April 26, 2006 Committee on Small Business Hearing
Cutting Our Trade Deficit: Can the U.S. Muster
Its Diverse Trade Promotion Operations to Make an Impact?

Opening Remarks of Chairman Donald A. Manzullo and
Witness Testimony

Good afternoon, I am pleased to open this hearing on the important topic of trade promotion and the extent to which the diverse U.S. programs can be coordinated to materially enhance small business exports, which offer a key tool to help reduce our trade deficit.

I welcome our seven witnesses, who bring real practical experience to addressing this question of how we can do a better job at trade promotion.

With the U.S. trade deficit in goods and services running approximately $65 billion or more per month, so far in 2006, the U.S. is well on its way to break the 2005 record annual trade deficit of $724 billion. So far this year, through the end of February, the accumulated U.S. trade deficit with China, alone, is somewhat worse, totaling $31.75 billion, up $2.63 billion from the same period in 2005.

Equally threatening is the U.S. dependence on the inflow of foreign capital to finance these deficits through the purchase of Federal debt instruments, which in turn lend support for a strong dollar that continues this deficit to debt cycle.

Congress, in the Export Enhancement Act of 1992, established the Trade Promotion Coordinating Committee (TPCC) with two main purposes:

--Providing a unifying framework to coordinate the export promotion and export financing activities of the U.S. Government; and

--Developing a government-wide strategic plan for carrying out federal export promotion and export financing programs.

Two of the key duties assigned the TPCC were to:

--Assess the appropriate levels and allocation of resources among agencies in support of export promotion and export financing and provide recommendations to the President…and

--Coordinate official trade promotion efforts to ensure better delivery of services to U.S. businesses.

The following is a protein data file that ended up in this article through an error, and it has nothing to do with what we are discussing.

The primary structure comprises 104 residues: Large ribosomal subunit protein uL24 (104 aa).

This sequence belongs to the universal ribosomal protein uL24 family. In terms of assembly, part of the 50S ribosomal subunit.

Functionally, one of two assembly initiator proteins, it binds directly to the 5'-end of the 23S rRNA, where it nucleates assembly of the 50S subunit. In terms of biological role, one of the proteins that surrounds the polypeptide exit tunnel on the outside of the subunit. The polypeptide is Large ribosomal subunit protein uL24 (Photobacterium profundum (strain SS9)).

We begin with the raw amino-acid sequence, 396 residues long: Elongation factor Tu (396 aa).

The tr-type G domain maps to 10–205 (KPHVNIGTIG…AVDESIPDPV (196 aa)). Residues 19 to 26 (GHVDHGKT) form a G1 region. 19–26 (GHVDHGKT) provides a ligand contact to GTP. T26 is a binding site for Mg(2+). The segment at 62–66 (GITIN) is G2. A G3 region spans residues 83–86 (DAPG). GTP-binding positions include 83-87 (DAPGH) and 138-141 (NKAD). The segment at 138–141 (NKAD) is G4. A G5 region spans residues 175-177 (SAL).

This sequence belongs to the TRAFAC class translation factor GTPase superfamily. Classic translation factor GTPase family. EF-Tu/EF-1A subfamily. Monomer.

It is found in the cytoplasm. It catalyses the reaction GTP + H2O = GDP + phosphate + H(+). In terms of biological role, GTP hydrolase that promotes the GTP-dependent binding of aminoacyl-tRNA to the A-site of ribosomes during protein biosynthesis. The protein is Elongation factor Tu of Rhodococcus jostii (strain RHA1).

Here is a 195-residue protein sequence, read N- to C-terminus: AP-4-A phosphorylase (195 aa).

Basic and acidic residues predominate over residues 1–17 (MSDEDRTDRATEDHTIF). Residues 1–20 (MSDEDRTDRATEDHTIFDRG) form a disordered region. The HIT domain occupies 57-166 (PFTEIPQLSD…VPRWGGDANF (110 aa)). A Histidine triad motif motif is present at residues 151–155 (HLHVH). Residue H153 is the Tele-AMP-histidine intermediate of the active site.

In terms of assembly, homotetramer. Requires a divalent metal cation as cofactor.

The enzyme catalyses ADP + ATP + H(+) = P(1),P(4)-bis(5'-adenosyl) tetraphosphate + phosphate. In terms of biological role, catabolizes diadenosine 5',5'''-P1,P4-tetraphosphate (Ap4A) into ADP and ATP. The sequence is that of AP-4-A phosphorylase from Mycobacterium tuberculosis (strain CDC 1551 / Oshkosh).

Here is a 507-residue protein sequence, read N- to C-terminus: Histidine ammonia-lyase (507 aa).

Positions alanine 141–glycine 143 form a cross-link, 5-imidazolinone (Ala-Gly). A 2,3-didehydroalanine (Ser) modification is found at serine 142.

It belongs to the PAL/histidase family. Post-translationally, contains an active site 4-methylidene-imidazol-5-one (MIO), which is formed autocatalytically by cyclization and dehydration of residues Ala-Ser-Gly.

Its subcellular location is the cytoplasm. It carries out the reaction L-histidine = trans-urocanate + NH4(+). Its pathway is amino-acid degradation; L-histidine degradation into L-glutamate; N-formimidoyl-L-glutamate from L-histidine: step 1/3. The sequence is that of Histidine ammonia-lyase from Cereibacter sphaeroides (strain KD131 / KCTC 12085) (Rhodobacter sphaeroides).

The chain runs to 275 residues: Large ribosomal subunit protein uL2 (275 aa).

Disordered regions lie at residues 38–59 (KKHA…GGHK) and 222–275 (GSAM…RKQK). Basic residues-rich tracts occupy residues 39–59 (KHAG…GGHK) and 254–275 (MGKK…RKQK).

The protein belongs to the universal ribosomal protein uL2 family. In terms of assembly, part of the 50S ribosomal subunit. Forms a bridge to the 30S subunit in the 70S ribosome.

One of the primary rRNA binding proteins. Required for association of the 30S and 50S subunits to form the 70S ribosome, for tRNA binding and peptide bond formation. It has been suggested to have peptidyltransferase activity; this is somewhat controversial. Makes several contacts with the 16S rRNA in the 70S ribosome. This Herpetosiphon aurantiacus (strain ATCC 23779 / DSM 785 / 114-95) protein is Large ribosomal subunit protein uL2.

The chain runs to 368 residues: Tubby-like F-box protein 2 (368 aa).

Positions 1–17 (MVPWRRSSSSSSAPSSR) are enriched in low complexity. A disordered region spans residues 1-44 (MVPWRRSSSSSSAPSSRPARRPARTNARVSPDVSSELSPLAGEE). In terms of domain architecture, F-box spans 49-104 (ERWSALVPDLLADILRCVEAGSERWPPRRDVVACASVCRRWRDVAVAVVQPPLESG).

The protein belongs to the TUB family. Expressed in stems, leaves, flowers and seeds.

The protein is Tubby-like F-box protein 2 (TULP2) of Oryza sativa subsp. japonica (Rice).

Over the past 14 years, TPCC has had mixed results in fulfilling its Congressional mandates. Without clear budgetary influence or a strong will to exert oversight authority of the numerous federal entities that make up its members, currently totaling 21, the TPCC’s impact on unifying the diverse U.S. trade promotion and finance operations has been negligible.

Our trading partners are well organized and effectively market their small businesses in the expanding global markets, particularly in China. With small businesses offering the best prospect to boost export growth, we need to redouble our efforts to help them achieve this goal.

It is time the U.S. put some order into its federal trade promotion and financing operations through strengthening the TPCC by:

--Elevating the TPCC to an Executive Office of the President level operation;

--Providing TPCC with budgetary input authority over the federal trade promotion and finance operations;

--Staffing TPCC directly or through detailed assignments to effectively perform oversight of the U.S. trade operations; and

--Linking the National Export Strategy with verifiable performance benchmarks to the annual federal budget submission.

I now yield for an opening statement from the ranking minority Member, Representative Velázquez of New York.

Return to the Trade Desk.